Deoxymab 3E10 is one of the world’s first cell-penetrating anti-DNA antibodies for the treatment of cancer. Patrys has exclusive worldwide rights to develop and commercialise the Deoxymab platform technology developed at Yale University to form a portfolio of novel anti-cancer and diagnostic agents.
Deoxymab 3E10 is an auto antibody that penetrates live cell nuclei by binding to DNA or its fragments outside of cells and then following it into cell nuclei through a nucleoside transporter. Once in the nucleus Deoxymab 3E10 interferes with DNA repair processes, but the degree of inhibition of DNA repair caused by Deoxymab 3E10 is modest and is not enough to kill normal cells with robust mechanisms to manage insults to DNA. However, many cancer cells are exquisitely sensitive to DNA damage because their DNA repair machinery is already impaired. When these cancer cells encounter Deoxymab 3E10, they accumulate more DNA damage than they can tolerate and ultimately die. Deoxymab 3E10 is therefore selectively toxic to cancer cells that have deficiencies in DNA repair, which includes a wide range of malignancies such as gliomas, melanomas, prostate, breast, and ovarian cancers and many others. When combined with DNA-damaging agents such as chemotherapy or radiation, Deoxymab 3E10 has an even greater effect on these cancer cells.
Deoxymab 3E10 has been re-engineered as a human di-single chain fragment, called, PAT-DX1, for use in Patrys’ pre-clinical development program. PAX-DX1 has been optimised for efficacy and manufacturability.
The platform technology’s unique mechanism of action opens new therapeutic opportunities for a range of oncology and diagnostic applications.
Patrys has continued to make progress with its pre-clinical program and released positive data from multiple models since acquiring the assets. As a single agent PAT-DX1 suppresses triple-negative breast (TNBC) cancer brain metastases and increases survival in an orthotopic TNBC metastatic animal model.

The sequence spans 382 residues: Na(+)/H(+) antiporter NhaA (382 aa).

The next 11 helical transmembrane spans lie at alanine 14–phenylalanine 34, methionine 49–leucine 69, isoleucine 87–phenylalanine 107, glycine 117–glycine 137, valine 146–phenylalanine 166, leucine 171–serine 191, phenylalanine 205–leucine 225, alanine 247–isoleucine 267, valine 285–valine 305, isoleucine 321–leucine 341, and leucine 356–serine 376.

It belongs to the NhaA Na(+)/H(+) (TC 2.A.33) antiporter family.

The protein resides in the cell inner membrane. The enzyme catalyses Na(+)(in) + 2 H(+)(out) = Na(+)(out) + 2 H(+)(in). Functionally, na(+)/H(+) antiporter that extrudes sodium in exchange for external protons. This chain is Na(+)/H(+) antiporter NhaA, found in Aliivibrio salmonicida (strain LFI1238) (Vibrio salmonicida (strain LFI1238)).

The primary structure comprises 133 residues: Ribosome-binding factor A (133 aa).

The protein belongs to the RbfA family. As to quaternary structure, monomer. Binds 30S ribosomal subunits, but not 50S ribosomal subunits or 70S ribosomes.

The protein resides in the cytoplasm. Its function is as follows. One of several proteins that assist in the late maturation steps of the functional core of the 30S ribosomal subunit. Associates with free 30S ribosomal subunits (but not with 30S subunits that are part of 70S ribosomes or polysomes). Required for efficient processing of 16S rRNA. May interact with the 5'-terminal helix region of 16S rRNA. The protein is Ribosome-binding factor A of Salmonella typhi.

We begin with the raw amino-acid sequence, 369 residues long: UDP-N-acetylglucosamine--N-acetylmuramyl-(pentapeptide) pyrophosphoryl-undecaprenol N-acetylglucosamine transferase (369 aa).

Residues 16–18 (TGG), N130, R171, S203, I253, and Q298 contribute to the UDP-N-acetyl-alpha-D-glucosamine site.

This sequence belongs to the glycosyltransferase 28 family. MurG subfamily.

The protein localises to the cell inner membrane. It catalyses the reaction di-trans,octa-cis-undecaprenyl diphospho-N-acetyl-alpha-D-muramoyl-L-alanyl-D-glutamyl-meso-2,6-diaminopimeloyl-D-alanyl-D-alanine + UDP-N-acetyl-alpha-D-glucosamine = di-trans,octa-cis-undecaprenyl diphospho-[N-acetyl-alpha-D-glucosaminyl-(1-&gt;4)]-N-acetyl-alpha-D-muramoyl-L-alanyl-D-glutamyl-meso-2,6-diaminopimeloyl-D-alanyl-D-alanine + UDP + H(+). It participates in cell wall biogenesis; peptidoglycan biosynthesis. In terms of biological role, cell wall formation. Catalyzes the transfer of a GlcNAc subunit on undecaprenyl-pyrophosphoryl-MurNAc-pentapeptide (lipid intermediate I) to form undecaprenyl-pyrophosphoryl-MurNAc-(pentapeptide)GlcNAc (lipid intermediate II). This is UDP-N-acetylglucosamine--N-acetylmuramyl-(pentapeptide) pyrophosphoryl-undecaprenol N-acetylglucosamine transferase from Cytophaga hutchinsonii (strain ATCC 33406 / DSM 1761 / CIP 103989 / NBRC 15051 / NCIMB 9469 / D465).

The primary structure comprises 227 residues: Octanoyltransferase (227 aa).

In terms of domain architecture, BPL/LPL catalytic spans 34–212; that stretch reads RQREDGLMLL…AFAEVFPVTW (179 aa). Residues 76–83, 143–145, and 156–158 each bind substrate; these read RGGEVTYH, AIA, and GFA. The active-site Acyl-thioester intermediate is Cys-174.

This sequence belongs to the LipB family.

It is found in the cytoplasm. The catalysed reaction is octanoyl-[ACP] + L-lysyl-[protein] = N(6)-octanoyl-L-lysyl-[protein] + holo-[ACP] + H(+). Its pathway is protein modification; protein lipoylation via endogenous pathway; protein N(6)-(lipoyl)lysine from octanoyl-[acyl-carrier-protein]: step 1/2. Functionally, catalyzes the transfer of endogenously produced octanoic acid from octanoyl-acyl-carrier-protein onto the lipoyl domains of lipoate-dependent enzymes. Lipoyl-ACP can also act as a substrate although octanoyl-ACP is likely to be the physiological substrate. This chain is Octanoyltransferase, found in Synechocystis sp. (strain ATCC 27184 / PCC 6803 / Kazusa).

As a combination agent, PAT-DX1 enhanced low dose radiation in an animal model of TNBC brain metastases. PAT-DX1 was able to cross the blood brain barrier and no toxicity was observed. Combination of PAT-DX1 and radiation treatment resulted in significantly greater tumour suppression than either treatment alone.
Further pre-clinical studies are underway and will be announced to market as data becomes available, and intellectual property protection processes have been completed.
Patrys has also in-licensed from Yale University the worldwide rights to develop and commercialise technology pertaining to the linking of the novel anti-DNA antibody Deoxymab 3E10 to nanoparticles (PAT-DX1-NP). The nanoparticles can be loaded with standard chemotherapeutic (or other) drugs and have been demonstrated to significantly increase the efficacy of the drug therapy in pre-clinical models. PAT-DX1-NPs have demonstrated significant potential in pre-clinical models.
The 3E10-nanoparticle conjugation intellectual property is the subject of a patent application filed by Yale University, which, if granted, will extend patent protection to 2036.
The synergistic nature of the PAT-DX1 and nanoparticle programs allows both to be developed concurrently, allowing the leverage of development cost savings.
Deoxymab 5C6 is another autoantibody that penetrates live cell nuclei, similar to Deoxymab 3E10 is highly toxic to cancer cells with DNA repair deficiencies and has similar potential to be used in cancer therapy. Patrys is not actively progressing this asset at present.
Z Rattray, V Dubljevic, NJW Rattray, DL Greenwood, CH Johnson, JA Campbell, JE Hansen. Re-engineering and evaluation of anti-DNA autoantibody 3E10 for therapeutic applications. Biochem Biophys Res Commun, 2018, 496(3): 858-864
Z Chen, JM Patel, PW Noble, C Garcia, Z Hong, JE Hansen, J Zhou. A lupus anti-DNA autoantibody mediates autocatalytic, targeted delivery of nanoparticles to tumors. Oncotarget, 2016, 7(37): 59965-59975.
PW Noble, S Bernatsky, AE Clarke, DA Isenberg, R Ramsey-Goldman, JE Hansen. DNA-damaging autoantibodies and cancer: the lupus butterfly theory. Nature Reviews Rheumatology, 2016, 12(7): 429-34.
RH Weisbart, G Chan, G Jordaan, PW Noble, Y Liu, PM Glazer, RN Nishimura, JE Hansen. DNA-dependent targeting of cell nuclei by a lupus autoantibody. Sci Rep., 2015, 5: 12022.
PW Noble, G Chan, MR Young, RH Weisbart, JE Hansen. Optimizing a lupus autoantibody for targeted cancer therapy. Cancer Res., 2015, 75(11): 2285-91.
JE Hansen, G Chan, Y Liu, DC Hegan, S Dalal, E Dray, Y Kwon, Y Xu, X Xu, E Peterson-Roth, E Geiger, Y Liu, J Gera, JB Sweasy, P Sung, S Rockwell, RN Nishimura, RH Weisbart, PM Glazer. Targeting cancer with a lupus autoantibody. Sci Transl Med., 2012, 4(157): 157ra142.
PW Noble, MR Young, RH Weisbart, JE Hansen. A nucleolytic lupus autoantibody is toxic to BRCA2-deficient cancer cells. Sci Rep 2014 4: 5958.